Teen Crooner On Love And Stage Fright

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Salim Boykin

At a recent show, I sang “stop the world”– by Maxwell. I heard this girl in the front row. The loudest girl in there. Every time I hit a run– a series of notes going up and down–she yelled, “Oh my gosh, oh my gosh, girl, he doesn’t even know.”

It wasn’t always like this for me. Just a few years ago, I’d sing as loud as I wanted in the shower, as long as no one was watching. But I was terrified to take the spotlight. The truth is, I was scared to even talk to people. Completely scared of girls. Just living in this intensely awkward shell.

I slowly worked up my nerve by attending open mics. I started performing poetry. Then rap. And one day, a full on love song:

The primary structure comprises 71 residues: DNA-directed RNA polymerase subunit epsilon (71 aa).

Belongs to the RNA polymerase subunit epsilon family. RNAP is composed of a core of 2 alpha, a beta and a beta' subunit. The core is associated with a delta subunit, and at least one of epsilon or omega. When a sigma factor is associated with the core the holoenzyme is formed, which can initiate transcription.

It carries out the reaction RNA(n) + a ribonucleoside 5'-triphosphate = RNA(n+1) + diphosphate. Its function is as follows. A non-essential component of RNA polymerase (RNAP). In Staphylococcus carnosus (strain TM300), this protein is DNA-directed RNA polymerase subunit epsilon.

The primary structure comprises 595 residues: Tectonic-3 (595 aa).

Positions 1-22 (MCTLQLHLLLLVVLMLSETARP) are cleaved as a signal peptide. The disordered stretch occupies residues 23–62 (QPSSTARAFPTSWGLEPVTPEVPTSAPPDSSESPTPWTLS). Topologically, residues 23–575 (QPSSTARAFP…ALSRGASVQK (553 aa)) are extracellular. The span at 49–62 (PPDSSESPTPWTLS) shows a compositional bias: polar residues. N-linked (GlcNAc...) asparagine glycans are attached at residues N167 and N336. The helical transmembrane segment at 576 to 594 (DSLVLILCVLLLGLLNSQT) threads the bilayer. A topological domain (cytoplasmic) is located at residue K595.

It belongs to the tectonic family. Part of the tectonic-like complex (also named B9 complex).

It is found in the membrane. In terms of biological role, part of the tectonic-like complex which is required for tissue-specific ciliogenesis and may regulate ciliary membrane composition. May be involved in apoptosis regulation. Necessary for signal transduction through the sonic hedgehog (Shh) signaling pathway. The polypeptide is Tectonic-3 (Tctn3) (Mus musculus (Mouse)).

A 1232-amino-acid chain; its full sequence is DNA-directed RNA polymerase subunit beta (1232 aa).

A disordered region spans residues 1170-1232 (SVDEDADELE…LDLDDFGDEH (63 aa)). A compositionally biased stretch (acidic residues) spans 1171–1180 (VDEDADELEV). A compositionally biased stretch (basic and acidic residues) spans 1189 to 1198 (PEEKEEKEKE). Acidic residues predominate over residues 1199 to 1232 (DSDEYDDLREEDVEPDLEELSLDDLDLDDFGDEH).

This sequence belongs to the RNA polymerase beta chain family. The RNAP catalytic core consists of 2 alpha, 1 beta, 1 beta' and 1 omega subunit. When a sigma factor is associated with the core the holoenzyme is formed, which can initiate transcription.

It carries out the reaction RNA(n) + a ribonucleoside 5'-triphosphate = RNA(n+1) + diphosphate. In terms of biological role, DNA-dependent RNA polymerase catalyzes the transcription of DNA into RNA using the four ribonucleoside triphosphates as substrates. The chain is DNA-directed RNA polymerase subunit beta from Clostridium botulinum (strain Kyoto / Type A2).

This is for those that bleed
That want, but have no need
This ain’t for the war
This is only
For lovers only

I was trembling throughout the song. And at the end, I stared at the audience for maybe two seconds in silence. Then they broke into applause. It felt good, and I knew I wanted more.

Part of my new found confidence comes from finally having the courage to do what I love, what I had been afraid to do for so long. And part of it comes from owning my own vulnerability.

For me to really give my best performance, I need to make myself vulnerable and trust that my audience will take me as seriously as I’m taking them.

I’ve discovered the energy and the confidence that I get from performing. It carries over to other parts of my life. It’s bigger than singing. It’s changed how I carry myself, how I speak with people.

And, thankfully, it’s also taken the stress out of finding a date for Valentine’s Day.

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